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Creating a Profile for Injection Drug Users Utilizing Data from the Change Point Syringe Exchange Program in Reno, Nevada
Microbiology and Immunology
Molecular Microbiology and Immunology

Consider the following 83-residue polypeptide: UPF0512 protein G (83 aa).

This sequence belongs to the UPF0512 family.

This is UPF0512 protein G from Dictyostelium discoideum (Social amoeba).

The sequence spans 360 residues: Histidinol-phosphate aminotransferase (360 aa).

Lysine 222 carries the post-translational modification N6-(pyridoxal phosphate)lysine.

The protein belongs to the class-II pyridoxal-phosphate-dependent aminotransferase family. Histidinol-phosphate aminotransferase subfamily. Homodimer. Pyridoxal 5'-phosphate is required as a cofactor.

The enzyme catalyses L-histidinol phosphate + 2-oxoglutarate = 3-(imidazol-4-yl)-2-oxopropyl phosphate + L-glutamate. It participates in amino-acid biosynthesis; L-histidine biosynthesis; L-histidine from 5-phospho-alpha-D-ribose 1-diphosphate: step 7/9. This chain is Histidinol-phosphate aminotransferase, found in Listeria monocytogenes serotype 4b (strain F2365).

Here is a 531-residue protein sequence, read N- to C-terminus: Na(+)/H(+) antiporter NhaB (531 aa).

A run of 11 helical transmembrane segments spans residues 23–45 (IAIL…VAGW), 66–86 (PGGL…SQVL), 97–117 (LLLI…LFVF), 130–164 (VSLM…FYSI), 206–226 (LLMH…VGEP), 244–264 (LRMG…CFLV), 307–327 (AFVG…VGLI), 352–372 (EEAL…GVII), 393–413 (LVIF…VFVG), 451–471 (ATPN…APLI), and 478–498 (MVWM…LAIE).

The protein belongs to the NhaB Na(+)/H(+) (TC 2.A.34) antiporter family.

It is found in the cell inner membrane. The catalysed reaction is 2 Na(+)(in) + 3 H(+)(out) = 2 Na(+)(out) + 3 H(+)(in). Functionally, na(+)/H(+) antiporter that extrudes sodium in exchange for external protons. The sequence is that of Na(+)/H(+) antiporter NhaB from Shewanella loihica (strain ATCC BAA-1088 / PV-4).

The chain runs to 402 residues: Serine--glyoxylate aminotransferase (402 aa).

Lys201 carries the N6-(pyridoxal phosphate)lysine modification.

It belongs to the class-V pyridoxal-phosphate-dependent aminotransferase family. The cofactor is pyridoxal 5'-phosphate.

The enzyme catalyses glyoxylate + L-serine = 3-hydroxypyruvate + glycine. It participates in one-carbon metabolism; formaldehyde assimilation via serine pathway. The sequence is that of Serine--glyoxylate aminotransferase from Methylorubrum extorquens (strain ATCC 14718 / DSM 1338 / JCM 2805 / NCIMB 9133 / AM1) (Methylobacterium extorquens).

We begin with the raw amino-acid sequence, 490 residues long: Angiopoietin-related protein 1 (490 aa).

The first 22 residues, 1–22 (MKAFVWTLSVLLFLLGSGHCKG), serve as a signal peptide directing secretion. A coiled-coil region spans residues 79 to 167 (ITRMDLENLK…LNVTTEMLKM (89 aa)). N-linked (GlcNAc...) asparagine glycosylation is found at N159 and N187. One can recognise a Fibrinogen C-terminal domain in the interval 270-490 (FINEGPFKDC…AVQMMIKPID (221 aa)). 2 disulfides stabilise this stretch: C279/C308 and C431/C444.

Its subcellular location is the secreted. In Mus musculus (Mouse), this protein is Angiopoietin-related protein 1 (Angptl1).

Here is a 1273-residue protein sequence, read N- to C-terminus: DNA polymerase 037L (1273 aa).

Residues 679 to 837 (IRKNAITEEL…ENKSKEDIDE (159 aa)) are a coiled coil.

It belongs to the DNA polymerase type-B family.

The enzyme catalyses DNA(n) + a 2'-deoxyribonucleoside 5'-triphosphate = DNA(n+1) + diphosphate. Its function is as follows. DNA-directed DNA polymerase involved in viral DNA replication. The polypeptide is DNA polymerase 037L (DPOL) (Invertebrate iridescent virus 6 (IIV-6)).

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Understanding the unique characteristics of injection drug users can enhance the reduction and transmission of Hepatitis C Virus (HCV). Syringe exchange programs provide resources to reduce the behavioral harms of infectious disease among injection drug users. This paper describes a descriptive study performed at the Nevada HOPES Change Point Syringe Exchange Program utilizing interviews of injection drug users regarding their drug use behaviors, HIV and HCV status, and attitudes regarding the program's impact on their behaviors. Of total clients that participated (n=31), most used the program primarily for sterile syringe and drug equipment but were aware of testing and referral resources. 22 clients (66%) reported current methamphetamine use, 29 (90%) reported prior HIV testing, 27 (84%) reported prior HCV testing, 0 reported HIV positive status and 10 clients (28%) reported HCV positive status. The findings of this study overall suggests the program reduces reuse or sharing of drug equipment as well as a modest effect on thoughts regarding cessation of drug use. This study provides insight for ongoing allocation of resources and future considerations by public health authorities in the state of Nevada regarding the impact of syringe exchange programs on risks like Hepatitis C exposure related to injection drug use behavior.